Conservatives who want to lose big should keep channeling Paul Ryan and follow advice from pretty faces like Stacey Dash.

      During my years as a pro-family activist, the vastness of the socially conservative, and especially Christian, population really surprised me. Many of them, though, are poor and distrust corporate elites. This "fiscally liberal but socially conservative" set composes the bulk of the Republican constituency but constantly gets sacrificed.

      When my travails at Cal State Northridge blew up, for instance, four different petitions were started by other people who supported me: the liberal Change.org, and the conservative ActRight, CitizenGo, and LifeSiteNews. A total of 12,738 signatures were collected from people calling on Cal State University to drop its charges of anti-gay "retaliation" against me over a conference I organized at the Reagan Library.

      My case at Northridge gave me a glimpse into what was really going on. I was on blacklists by both GLAAD and the Human Rights Campaign. A clique of activists including New York City professor Claire Potter had sought for years to make trouble for me at my job. Yet despite their influence with elites, their constituents never materialized. No groundswell of petitioners came forward supporting the Title IX investigator against me, and even liberal outlets like Huffington Post and Daily Sundial ended up implicitly favoring me.

      Con games depend on illusions and bluffs. It is an illusion that free-market social liberals have a mass of people who agree with them. The election of 2016 will be, I think, a time of falling masks and bluffs being called. When alerted to the ruses and deceits to which they've been subjected, people like John may feel exhilarated and empowered, or consumed with blind, destructive rage. Trump is not the problem or even a symptom. He's just the whistleblower on a sinking steamboat. I wish Melville could rise from the grave and advise us what we should do next.

      Robert Oscar Lopez authored a book based loosely on Melville adaptations, called Melville Affair (warning: contains vulgarity). He can be followed on Twitter at @baptist4freedom, at English Manif, or on Soundcloud.

      Melville, Herman. The Confidence-Man. 1857. Oxford: Oxford University Press, 1989.


  20. OOPS, It Looks like Bibi's wet dream of attacking Iran is getting its wings clipped

    Russia will begin delivering the S-300 anti-aircraft missile defense system to Iran next month, a Russian news agency reported on Friday.

    “The process of delivery of the first regiment of the S-300PMU-2 air defense systems is planned to begin in January and to be completed in February,” an unnamed source was quoted by TASS as saying.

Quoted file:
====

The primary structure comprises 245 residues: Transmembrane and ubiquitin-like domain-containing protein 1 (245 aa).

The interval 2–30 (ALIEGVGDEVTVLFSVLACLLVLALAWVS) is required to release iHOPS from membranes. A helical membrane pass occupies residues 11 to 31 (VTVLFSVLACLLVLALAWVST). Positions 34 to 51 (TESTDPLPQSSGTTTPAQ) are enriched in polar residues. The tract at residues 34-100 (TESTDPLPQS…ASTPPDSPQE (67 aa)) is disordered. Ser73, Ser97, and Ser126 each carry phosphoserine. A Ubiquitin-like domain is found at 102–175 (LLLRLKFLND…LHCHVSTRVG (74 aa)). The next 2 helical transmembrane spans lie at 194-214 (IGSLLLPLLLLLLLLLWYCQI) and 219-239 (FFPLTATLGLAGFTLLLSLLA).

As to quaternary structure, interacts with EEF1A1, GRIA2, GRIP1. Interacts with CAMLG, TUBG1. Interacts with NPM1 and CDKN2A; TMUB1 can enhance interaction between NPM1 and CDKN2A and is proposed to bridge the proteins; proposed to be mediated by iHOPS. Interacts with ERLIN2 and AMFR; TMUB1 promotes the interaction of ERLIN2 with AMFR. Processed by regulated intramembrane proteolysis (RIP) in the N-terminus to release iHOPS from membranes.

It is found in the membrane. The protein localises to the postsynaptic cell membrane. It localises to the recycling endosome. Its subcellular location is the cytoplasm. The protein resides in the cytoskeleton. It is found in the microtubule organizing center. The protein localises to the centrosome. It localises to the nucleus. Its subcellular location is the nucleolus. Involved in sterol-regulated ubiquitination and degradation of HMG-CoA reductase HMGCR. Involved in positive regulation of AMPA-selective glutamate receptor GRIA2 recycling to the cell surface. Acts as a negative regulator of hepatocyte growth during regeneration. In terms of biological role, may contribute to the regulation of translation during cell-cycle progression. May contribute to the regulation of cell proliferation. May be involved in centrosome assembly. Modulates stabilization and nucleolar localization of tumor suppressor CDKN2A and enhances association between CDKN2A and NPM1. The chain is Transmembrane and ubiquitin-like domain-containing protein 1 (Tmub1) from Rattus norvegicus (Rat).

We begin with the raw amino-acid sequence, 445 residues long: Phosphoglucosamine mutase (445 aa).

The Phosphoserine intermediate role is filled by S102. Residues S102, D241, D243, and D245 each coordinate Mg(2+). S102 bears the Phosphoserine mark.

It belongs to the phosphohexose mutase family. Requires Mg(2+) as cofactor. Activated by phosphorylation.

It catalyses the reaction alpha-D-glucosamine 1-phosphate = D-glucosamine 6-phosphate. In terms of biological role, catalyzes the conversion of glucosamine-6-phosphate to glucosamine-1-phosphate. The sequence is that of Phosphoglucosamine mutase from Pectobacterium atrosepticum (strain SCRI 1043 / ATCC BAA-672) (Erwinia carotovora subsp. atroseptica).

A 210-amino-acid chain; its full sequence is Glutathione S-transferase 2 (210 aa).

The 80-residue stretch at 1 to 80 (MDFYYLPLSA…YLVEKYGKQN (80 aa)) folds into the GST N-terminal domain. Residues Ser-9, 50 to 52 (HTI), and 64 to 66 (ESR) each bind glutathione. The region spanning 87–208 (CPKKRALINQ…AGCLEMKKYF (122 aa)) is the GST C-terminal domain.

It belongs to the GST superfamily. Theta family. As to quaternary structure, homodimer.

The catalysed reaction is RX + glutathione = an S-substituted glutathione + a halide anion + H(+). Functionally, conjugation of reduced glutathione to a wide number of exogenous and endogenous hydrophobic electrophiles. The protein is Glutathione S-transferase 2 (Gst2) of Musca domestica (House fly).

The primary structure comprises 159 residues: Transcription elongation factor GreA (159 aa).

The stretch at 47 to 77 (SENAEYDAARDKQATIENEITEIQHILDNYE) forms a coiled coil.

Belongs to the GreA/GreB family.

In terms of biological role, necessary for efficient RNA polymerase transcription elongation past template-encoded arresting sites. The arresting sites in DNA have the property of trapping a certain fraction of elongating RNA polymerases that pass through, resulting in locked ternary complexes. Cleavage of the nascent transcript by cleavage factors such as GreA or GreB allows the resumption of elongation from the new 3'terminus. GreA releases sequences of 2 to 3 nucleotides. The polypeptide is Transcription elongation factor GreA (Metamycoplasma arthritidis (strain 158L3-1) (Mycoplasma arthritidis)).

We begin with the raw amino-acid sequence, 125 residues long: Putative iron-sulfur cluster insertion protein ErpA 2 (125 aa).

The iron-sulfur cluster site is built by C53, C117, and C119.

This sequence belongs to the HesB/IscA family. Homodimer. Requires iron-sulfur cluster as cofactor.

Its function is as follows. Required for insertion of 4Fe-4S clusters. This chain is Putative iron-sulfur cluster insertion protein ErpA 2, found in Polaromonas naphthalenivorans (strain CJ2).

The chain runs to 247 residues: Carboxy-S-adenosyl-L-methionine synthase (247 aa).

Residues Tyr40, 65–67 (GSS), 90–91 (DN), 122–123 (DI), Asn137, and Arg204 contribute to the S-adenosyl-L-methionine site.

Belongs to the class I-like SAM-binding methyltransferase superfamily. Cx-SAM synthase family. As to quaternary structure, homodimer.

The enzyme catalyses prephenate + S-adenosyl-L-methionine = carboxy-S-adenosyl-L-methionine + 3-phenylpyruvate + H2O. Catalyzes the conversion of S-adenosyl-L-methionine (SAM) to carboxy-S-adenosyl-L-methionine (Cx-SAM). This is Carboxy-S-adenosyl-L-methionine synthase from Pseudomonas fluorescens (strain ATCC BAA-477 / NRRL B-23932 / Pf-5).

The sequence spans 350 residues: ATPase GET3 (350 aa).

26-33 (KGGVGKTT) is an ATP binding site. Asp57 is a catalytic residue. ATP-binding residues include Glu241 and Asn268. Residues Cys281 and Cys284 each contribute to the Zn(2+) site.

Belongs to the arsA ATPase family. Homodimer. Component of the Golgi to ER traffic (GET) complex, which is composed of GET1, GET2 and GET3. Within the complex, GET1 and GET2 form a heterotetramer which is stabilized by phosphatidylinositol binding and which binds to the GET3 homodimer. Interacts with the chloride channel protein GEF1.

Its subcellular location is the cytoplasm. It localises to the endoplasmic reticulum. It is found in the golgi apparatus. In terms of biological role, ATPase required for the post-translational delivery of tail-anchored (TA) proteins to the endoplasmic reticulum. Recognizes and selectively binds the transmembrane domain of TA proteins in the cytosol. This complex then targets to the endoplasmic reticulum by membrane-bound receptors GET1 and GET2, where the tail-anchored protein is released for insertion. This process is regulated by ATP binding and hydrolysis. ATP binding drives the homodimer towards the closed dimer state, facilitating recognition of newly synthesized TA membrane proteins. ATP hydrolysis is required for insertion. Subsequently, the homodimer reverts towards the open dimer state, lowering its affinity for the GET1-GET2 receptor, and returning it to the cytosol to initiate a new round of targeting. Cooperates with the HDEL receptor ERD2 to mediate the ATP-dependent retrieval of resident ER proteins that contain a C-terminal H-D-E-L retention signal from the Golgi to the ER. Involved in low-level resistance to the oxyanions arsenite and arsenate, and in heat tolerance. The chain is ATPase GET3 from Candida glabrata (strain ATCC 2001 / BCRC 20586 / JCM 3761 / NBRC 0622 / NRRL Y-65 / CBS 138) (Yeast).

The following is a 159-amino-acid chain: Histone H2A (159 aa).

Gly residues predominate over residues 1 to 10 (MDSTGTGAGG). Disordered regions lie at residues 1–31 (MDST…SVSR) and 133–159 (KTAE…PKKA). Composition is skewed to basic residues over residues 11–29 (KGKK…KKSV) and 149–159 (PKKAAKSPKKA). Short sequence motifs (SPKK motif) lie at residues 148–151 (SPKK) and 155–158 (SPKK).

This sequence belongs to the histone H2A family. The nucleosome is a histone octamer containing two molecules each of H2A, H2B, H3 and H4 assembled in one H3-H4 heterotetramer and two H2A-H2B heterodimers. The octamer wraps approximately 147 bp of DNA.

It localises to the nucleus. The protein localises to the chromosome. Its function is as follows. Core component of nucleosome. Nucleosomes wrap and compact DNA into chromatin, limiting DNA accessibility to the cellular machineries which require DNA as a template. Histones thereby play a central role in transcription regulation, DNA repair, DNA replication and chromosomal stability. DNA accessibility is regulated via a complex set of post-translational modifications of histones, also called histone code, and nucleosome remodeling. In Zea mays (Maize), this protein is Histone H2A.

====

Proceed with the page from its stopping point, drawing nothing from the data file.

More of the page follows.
“Iran is due to receive the second regiment of these systems in August or September 2016,” the source said, adding that “Russia will thus fulfill its obligations” to Iran.

    Some 80 Iranian specialists will travel to the Mozhaisky Military Space Academy to train on using the system for four months as part of the contract.

    The first regiment of S-300 system was sent to the Kapustin Yar range in southern Russia, near the border with Kazakhstan in September, to be tested. From there, they will arrive at the port of shipment in the Russian part of the Caspian Sea from where they will be delivered to Iran by maritime transport, Russian officials said.

    Iran signed an $800 million deal with Russia for the system but in 2010 Russia banned its delivery due to international sanctions against Iran, and returned Tehran’s first payment. But Iran sued Moscow for breaching the two countries’ contract, seeking $4 billion in compensation.

    Earlier this year, following the agreement reached by Iran and world powers over Tehran’s nuclear program, Russian President Vladimir Putin lifted the ban. The nuclear deal signed in July in Vienna paved the way to resume the sale and earlier this month Russian Deputy Prime Minister Dmitry Rogozin told reporters that as the first installment of the S-300 is delivered, Iran will revoke its lawsuit.

    The S-300 is a system capable of engaging multiple attacking aircraft at long range and is intended to protect sensitive ground installations. It is widely held to be one of the top systems of its kind in the world.

    Israel strongly opposed sale of the system to Iran, arguing that it is meant to defend Iranian nuclear facilities. Tehran has consistently insisted that its nuclear facilities are intended for peaceful purposes.

    In May this year, IAF pilots conducted joint drills with Greek pilots and the Greek army, and later media reports quoted military officers as saying that some of the training included the Israeli pilots learning how to “trick” the S-300’s radars. The system in use belongs to the Greek army and is deployed on the island of Crete.

    Greek officials later denied the report.

    Earlier this year, the commander of the IAF Maj. Gen. Amir Eshel said the challenge posed by the S-300 to Israeli fighter jets was “formidable but not insurmountable.”

  21. Israel will soon have F-35's, which renders the S-300's moot.

    Not that it matters. Israel knows that if Iran needs bombing, Uncle Sugar will do the deed. All the other shit is just loud noise for the cheap seats.

  22. (IraqiNews.com) Anbar – On Sunday, Khalidiya Council in Anbar Province announced, that all elements of ISIS organization had withdrawn from the center of Ramadi to the eastern areas of the city, while pointed out that the organization had taken hundreds of civilians as hostages and human shields.